(Reuters Health) - Talk therapy that teaches emotional regulation and coping skills can help people caring for a loved-one with dementia improve their own physical and mental health, German researchers say.
Cognitive Behavioral Therapy (CBT) is a common form of psychotherapy that focuses on using a limited number of sessions to work on skills for responding effectively to stressful or difficult situations and emotions. CBT is usually delivered in face-to-face settings, so it has been unavailable for many homebound caregivers, the study team writes in The Gerontologist.
In 2016, 15.9 million caregivers in the U.S. were taking care of someone with Alzheimer’s disease or some other form of dementia, according to the Alzheimer’s Association. Compared with caregivers of people with other illnesses, twice as many caregivers of those with dementia face substantial emotional, financial and physical difficulties.
Educational materials and support groups are often available for caregivers, but past research has found that CBT has a significant benefit on caregivers’ own health, the study team writes.
“CBT is always better than psycho-educational strategies, or support groups,” said lead author Gabriele Wilz of Freidrich Schiller University in Jena. “Psycho-education is important, but not sufficient, for example, to cope with burdensome emotions, or learn new strategies to cope with challenging behavior, or to change dysfunctional thoughts, or to promote re-creation time for the caregivers,” Wilz told Reuters Health by email.
The researchers designed a CBT program tailored for dementia caregivers that could be delivered by a therapist over the phone. In a trial of this program, researchers randomly assigned 273 family caregivers of a spouse or parent with dementia to either individual telephone-based CBT by trained psychotherapists that was delivered in a dozen 50-minute telephone sessions over six months, or to a control group that just had access to their usual community resources.
Participants were assessed at the start of the study, after six months and again at 12 months. At the outset, all had higher levels of depression and physical aches and pains and heart symptoms, for example, than the general non-caregiving population, the study team notes.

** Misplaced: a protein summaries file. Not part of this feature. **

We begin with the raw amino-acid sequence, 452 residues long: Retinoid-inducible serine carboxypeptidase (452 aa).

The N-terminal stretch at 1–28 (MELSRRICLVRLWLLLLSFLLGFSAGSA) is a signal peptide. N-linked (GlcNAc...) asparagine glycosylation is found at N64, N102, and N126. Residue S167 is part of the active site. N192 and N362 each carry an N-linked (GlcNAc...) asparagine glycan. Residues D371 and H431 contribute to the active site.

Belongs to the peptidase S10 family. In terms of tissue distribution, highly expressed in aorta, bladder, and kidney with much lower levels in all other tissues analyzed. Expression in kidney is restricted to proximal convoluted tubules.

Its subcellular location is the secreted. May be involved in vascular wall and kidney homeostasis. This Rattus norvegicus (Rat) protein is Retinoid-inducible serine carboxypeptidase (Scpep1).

At six months, caregivers in the telephone CBT group reported less depression and fewer physical symptoms, as well as significant positive changes in their emotional wellbeing and ability to cope with the burden of care and with their loved ones’ challenging behaviors.
By the 12-month mark, there was little difference between the CBT group and the control group in depression levels and physical health symptoms. But the CBT group still had greater feelings of wellbeing and felt better able to cope with the burdens of care and behavioral problems.
“Unlike someone who might be depressed in another context, these caregivers have unremitting demands and burdens. Someone is not magically going to make them go to sleep and have a full night,” said Lisa Onken, director of the behavior change and intervention program at the U.S. National Institute on Aging, who wasn’t involved in the study.
“Perhaps booster sessions or a longer duration of CBT might have even more positive effects. We just don’t know. I absolutely think more studies are needed. I think this is promising, but this isn’t the end of it,” she said in a phone interview.
Onken cautioned that CBT is a very complex treatment with many different forms. Ten different therapy modules could be used and combined by the therapists in this study according to the individual needs of each caregiver. CBT is also difficult to implement and requires a lot of training and supervision.
“It fits easily into Germany’s healthcare system, but it’s not clear how it fits in with the healthcare system in the U.S.,” she said.
CBT needs to be tied to insurance coverage for dementia caregivers, said Melissa Aldridge of the Icahn School of Medicine at Mount Sinai in New York City, who wasn’t involved in the study.
“In the big picture this is very important research,” Aldridge told Reuters Health by phone. “There’s a significant uptick in the number of patients with Alzheimer’s disease staying home, but it’s very difficult for individuals with Alzheimer’s or other dementia to meet the eligibility for home-based hospice care which includes, among other things, insurance for caregivers to get home-based support.”
SOURCE: bit.ly/2jYwJGU The Gerontologist, online November 28, 2017.
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